OUCH

Sewing instead of taking my afternoon nap

I yawned causing the sharp needle

To prick my gnarled finger

Aha my charming prince must be on his way

Bringing true love’s awakening kiss

He’s late

Short legs perhaps

Do I want him

A woman of my great age

Can easily handle little pricks

By Fran Fisher

No Stress

OK, I know that I'm old

But yet I've often been told

"You're looking really good."

Do people say this just because they think they should?

I sure have lived a lot of life and had my share of peace and strife

And cannot adequately measure the support and joy that still comes from my very dear wife.

My two daughters and my son stand out in any crowd,

They make me so happy and justifiably proud

That I could easily walk on a soft white cloud.

Our lovely grandchildren's pictures are displayed throughout our place.

We'd show a lot more if only we had the space.

What has happened, what brought me to this stage?

Could it be a result of my rather advanced age?

I felt amazed when I celebrated eighty years

And went through the normal concerns and fears.

Now that I've reached ninety I no longer feel stressed

Because, whether or not I deserve it, I have been truly blessed.

By Jerry Belenker

There I Am

I am looking at a tattered and

worn 1930s family photo album

where I find a photo of me when

I was six or seven

it is summer on an Iowa farm

because that's the only place

I ever was when I was six or seven

I am barefoot, wearing bib overalls,

no shirt grinning

sporting a bowl haircut parted in the middle

pointing a toy six-shooter at the camera

What am I thinking?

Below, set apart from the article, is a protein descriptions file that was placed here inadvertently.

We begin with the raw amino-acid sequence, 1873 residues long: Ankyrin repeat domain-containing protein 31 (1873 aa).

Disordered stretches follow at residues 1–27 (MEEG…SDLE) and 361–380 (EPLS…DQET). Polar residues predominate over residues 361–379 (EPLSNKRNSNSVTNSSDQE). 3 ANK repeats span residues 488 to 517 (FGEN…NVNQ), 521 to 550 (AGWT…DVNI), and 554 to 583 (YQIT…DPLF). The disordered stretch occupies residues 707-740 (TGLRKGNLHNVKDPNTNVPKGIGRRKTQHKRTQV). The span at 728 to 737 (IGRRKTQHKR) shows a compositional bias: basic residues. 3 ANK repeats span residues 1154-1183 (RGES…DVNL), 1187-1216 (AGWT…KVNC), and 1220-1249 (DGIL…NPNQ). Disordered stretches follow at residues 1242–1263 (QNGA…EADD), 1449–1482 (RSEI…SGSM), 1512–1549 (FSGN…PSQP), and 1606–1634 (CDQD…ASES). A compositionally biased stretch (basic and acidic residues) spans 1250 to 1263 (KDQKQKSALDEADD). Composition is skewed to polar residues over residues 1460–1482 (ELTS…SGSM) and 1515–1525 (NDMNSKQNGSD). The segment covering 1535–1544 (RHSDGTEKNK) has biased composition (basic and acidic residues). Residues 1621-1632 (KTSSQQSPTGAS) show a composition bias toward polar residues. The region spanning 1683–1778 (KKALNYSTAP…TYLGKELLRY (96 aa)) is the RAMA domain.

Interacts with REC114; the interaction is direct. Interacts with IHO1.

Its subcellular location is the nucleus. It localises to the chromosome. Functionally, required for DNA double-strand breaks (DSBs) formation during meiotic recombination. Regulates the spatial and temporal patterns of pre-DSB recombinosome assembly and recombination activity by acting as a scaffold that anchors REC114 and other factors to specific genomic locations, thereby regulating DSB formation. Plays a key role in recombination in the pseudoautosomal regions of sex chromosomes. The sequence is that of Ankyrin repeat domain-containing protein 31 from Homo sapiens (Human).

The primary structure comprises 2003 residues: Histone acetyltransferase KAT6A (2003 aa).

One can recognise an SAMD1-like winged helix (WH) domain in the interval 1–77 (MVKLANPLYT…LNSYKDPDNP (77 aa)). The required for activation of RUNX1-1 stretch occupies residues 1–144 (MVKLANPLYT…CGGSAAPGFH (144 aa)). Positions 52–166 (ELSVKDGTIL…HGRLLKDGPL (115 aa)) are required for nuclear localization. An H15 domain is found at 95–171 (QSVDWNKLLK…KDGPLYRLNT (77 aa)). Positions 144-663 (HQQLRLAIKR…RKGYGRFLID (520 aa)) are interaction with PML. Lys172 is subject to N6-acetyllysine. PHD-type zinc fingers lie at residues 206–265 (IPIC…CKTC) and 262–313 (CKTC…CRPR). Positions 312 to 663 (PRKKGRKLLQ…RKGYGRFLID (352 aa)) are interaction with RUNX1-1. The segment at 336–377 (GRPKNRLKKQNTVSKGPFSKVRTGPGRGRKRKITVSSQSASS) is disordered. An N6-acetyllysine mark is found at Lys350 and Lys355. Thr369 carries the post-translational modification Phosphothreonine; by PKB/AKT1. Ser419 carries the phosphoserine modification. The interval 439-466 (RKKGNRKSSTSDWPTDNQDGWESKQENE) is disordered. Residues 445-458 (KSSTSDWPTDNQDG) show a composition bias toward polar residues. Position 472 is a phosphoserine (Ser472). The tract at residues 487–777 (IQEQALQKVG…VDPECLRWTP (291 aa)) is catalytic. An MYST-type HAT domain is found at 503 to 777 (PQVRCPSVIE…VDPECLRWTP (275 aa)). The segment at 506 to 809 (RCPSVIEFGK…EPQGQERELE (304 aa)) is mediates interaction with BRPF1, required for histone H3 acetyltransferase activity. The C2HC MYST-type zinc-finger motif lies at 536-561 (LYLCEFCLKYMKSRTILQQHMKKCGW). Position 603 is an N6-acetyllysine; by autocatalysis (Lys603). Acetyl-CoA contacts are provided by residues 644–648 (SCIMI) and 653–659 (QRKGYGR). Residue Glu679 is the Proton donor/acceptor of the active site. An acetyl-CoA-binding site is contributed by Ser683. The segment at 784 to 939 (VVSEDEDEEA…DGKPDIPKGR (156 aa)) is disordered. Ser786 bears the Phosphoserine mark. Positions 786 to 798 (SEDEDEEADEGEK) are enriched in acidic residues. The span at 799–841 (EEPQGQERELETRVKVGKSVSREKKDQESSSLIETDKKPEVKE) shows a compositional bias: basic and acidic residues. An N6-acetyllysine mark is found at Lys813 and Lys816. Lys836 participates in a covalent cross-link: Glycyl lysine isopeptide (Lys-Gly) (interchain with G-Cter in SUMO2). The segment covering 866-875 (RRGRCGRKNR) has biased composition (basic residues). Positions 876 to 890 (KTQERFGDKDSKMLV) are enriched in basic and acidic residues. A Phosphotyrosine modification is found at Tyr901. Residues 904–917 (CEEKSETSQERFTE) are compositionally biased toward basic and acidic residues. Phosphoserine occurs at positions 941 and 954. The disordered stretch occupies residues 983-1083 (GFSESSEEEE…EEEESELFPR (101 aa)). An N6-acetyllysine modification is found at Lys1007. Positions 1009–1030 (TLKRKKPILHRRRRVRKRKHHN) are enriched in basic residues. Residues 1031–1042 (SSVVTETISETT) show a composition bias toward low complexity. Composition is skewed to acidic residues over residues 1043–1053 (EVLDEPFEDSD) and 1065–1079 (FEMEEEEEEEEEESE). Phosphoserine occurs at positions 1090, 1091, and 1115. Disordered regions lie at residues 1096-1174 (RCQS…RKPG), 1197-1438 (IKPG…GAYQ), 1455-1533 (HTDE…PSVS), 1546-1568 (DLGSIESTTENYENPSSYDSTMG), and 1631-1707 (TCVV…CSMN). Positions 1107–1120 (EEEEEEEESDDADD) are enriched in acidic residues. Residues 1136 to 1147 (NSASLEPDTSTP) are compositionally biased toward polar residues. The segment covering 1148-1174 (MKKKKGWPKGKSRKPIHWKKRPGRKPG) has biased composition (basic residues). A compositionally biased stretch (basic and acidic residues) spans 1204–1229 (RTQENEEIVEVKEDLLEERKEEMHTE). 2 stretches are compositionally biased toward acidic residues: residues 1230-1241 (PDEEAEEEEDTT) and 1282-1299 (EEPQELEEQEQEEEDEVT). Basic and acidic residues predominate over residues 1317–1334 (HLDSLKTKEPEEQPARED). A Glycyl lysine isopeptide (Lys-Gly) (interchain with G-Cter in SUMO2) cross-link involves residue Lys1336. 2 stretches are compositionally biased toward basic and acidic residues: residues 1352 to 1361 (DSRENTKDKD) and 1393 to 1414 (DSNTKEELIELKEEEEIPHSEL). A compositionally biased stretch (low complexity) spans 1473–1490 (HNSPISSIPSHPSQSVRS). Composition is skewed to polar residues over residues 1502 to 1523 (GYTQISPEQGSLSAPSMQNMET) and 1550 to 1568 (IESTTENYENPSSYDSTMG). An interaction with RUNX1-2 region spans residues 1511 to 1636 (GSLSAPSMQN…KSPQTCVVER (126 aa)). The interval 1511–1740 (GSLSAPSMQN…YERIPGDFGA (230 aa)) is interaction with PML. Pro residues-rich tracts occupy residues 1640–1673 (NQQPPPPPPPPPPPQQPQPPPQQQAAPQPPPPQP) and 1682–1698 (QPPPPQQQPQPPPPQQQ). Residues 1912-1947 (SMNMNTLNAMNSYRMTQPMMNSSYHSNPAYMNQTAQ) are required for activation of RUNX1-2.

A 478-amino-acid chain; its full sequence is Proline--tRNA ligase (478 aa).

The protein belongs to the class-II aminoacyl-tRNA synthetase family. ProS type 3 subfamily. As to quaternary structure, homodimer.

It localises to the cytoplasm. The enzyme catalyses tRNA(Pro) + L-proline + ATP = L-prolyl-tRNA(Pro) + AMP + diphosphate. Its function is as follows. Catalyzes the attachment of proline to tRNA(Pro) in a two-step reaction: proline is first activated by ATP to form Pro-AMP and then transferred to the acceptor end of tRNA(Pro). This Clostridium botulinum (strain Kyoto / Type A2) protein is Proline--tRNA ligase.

What do I know?

Who is holding the camera?

height of the Great Depression

cares are for others

I am smiling and look happy

not a worry in the world

the shadows tell me the sun is high

plenty of time before chores

By Cal Lambert

CONTEMPLATION

We drift through our lives

regularly inventing

new versions of self.

Many of these new-found "selves"

are just something to try out.

All living humans

enjoy this to some degree

and therefore enjoy

the “liveliness” of living

in an exploring manner.

The options dwindle

as one's hair becomes silver.

That's when we each ask,

"What can I possibly do

with this surfeit of leisure?"

Having accepted

that death is like a stopped clock

with a snapped mainspring,

I realize that my last

tick-tocks are precious to me.

I calmly treasure

the relaxed state of musing

about those moments

in peaceful contemplation

of how to express them well.

I like to reckon

that capturing my day dreams

in tanka verses

is worthwhile for the moment

and good for my legacy.

I suspect it's rare

for nonagenarians

to leave behind

records of their final thoughts

as amateur poetry.

But writing in verse

somehow helps me clarify

confusing ideas

that an aging mind "plays with"

while its pendulum winds down.

By Richard Ramette

Coyote Contempt

out from orchard cover

they crossed the river east

into the waning moonlight

to glimpse upon the beast

approaching in the distance

upright ears they’ve heard

with warnings of its coming

a disturbance is assured

iron tracks upon the earth

shining brightly on this night

the ground begins to tremble

and instincts call for flight

but deep within their nostrils

the smell of diesel foul

had nature find within them